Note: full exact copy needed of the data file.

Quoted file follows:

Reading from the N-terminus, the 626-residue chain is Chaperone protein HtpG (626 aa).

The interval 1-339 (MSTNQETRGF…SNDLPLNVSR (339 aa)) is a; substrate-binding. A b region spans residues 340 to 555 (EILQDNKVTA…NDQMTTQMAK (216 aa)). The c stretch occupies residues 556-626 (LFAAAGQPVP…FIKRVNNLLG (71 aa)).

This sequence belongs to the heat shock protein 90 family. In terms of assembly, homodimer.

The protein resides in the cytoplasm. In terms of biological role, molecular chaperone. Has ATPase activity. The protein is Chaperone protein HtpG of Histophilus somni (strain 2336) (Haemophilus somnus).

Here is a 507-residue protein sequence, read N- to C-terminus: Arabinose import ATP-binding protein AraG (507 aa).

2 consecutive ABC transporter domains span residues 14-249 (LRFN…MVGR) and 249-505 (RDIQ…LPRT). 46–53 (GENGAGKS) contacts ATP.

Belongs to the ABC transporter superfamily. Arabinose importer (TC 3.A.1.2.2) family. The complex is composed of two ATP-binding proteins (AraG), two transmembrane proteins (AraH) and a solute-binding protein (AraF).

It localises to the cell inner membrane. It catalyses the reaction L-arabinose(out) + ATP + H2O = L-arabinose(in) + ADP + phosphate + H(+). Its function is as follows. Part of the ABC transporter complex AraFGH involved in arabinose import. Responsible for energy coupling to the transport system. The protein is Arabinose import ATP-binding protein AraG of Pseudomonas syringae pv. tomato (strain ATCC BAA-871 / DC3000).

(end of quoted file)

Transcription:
Reading from the N-terminus, the 626-residue chain is Chaperone protein HtpG (626 aa).

The interval 1-339 (MSTNQETRGF…SNDLPLNVSR (339 aa)) is a; substrate-binding. A b region spans residues 340 to 555 (EILQDNKVTA…NDQMTTQMAK (216 aa)). The c stretch occupies residues 556-626 (LFAAAGQPVP…FIKRVNNLLG (71 aa)).

This sequence belongs to the heat shock protein 90 family. In terms of assembly, homodimer.

The protein resides in the cytoplasm. In terms of biological role, molecular chaperone. Has ATPase activity. The protein is Chaperone protein HtpG of Histophilus somni (strain 2336) (Haemophilus somnus).

Here is a 507-residue protein sequence, read N- to C-terminus: Arabinose import ATP-binding protein AraG (507 aa).

2 consecutive ABC transporter domains span residues 14-249 (LRFN…MVGR) and 249-505 (RDIQ…LPRT). 46–53 (GENGAGKS) contacts ATP.

Belongs to the ABC transporter superfamily. Arabinose importer (TC 3.A.1.2.2) family. The complex is composed of two ATP-binding proteins (AraG), two transmembrane proteins (AraH) and a solute-binding protein (AraF).

It localises to the cell inner membrane. It catalyses the reaction L-arabinose(out) + ATP + H2O = L-arabinose(in) + ADP + phosphate + H(+). Its function is as follows. Part of the ABC transporter complex AraFGH involved in arabinose import. Responsible for energy coupling to the transport system. The protein is Arabinose import ATP-binding protein AraG of Pseudomonas syringae pv. tomato (strain ATCC BAA-871 / DC3000).